(Yicai Global) June 19 -- China's monetary policy should not be relaxed or otherwise the efforts to reduce fiscal institutions' and corporations' debt will go down the drain, a key scholar from the country's central bank said today.
The deleveraging campaign has caused a tighter financing climate and begun to affect the real economy, Sheng Songcheng, a counselor of the People's Bank of China told the Financial Times.
Deleveraging has dwindled the number of funds that flow into non-banking sectors, which prevents risks and has made capital spending more transparent. However, it also leads to a decline of financing channels, which will particularly affect small- and medium-enterprises, Sheng said.
Despite tighter regulations, this year's money supply M2 growth rate will be higher than last year's, Sheng predicted, adding that the scale of social financing and M2 growth will gradually be aligned. M2 includes cash and checking deposits but also 'near money' such as savings deposits, money market securities, and mutual funds. Social financing refers to the volume of funds provided by China's domestic financial system to the private sector of the real economy.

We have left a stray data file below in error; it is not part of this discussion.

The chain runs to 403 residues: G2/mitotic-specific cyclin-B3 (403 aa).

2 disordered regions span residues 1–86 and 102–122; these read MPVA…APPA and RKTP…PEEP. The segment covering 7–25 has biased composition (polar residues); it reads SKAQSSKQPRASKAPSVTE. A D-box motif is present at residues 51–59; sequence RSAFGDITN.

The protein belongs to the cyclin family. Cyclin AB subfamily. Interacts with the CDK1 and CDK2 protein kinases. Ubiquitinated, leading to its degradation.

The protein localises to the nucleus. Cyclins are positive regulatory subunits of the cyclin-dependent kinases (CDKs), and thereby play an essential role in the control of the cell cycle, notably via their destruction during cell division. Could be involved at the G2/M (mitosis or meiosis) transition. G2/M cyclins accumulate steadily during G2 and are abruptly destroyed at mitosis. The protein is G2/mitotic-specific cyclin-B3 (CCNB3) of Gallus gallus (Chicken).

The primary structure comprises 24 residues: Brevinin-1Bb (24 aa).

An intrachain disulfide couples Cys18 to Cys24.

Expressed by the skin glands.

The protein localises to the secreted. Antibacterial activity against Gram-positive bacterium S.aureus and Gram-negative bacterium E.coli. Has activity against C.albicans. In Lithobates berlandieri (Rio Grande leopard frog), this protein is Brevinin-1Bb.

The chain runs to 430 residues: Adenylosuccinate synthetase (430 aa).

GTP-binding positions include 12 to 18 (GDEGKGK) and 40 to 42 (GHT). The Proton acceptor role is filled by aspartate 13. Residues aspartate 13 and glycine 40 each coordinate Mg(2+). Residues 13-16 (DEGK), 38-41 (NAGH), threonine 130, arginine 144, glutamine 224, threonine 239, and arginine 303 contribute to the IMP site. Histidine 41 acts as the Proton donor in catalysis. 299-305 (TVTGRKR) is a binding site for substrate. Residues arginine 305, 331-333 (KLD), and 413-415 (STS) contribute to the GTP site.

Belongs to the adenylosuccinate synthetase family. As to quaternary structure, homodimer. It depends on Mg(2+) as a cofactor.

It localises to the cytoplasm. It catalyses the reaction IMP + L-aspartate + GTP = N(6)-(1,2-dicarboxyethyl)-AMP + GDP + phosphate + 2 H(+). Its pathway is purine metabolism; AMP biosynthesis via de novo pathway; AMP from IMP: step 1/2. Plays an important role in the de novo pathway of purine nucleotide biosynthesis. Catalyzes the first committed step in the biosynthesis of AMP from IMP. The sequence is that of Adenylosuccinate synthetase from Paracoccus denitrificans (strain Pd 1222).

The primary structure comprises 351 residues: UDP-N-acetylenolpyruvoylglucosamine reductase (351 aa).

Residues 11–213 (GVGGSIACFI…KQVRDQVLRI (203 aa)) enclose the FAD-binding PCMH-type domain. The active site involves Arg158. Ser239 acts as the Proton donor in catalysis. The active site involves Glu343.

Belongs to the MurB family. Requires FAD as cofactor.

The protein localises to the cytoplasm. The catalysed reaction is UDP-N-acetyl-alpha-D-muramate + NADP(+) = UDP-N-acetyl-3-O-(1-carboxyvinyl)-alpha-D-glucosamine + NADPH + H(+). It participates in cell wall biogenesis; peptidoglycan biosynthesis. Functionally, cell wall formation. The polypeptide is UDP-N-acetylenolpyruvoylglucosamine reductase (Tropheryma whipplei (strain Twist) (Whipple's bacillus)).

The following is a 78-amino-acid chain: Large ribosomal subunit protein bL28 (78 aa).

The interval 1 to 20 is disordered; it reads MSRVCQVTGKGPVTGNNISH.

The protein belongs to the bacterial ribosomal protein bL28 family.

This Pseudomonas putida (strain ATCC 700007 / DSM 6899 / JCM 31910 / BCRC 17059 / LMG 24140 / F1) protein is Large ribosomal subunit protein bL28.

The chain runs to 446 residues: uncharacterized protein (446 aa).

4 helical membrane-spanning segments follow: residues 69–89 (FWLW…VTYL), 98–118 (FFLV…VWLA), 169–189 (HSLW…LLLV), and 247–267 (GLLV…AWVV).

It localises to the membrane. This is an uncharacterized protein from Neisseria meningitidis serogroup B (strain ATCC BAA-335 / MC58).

The M2 balance in May remained at CNY174.31 trillion from a month before, however, proving an 8.3-percent surge from a year before, PBOC's data shows. The scale of social financing was at CNY182.14 trillion, which signaled a 0.2-percentage point decrease from the previous month, still up 10.3 percent from a year before.
Sheng reminded that if needing to provide more liquidity, PBOC can always roll out its tools for structural adjustments such as fix the targeted reserve requirement ratio and medium-term lending facility. Last April, the central bank cut the RRR so that banks could pay back loans obtained via the MLF, which improved the liquidity structure of the financial system.
Editor: Emmi Laine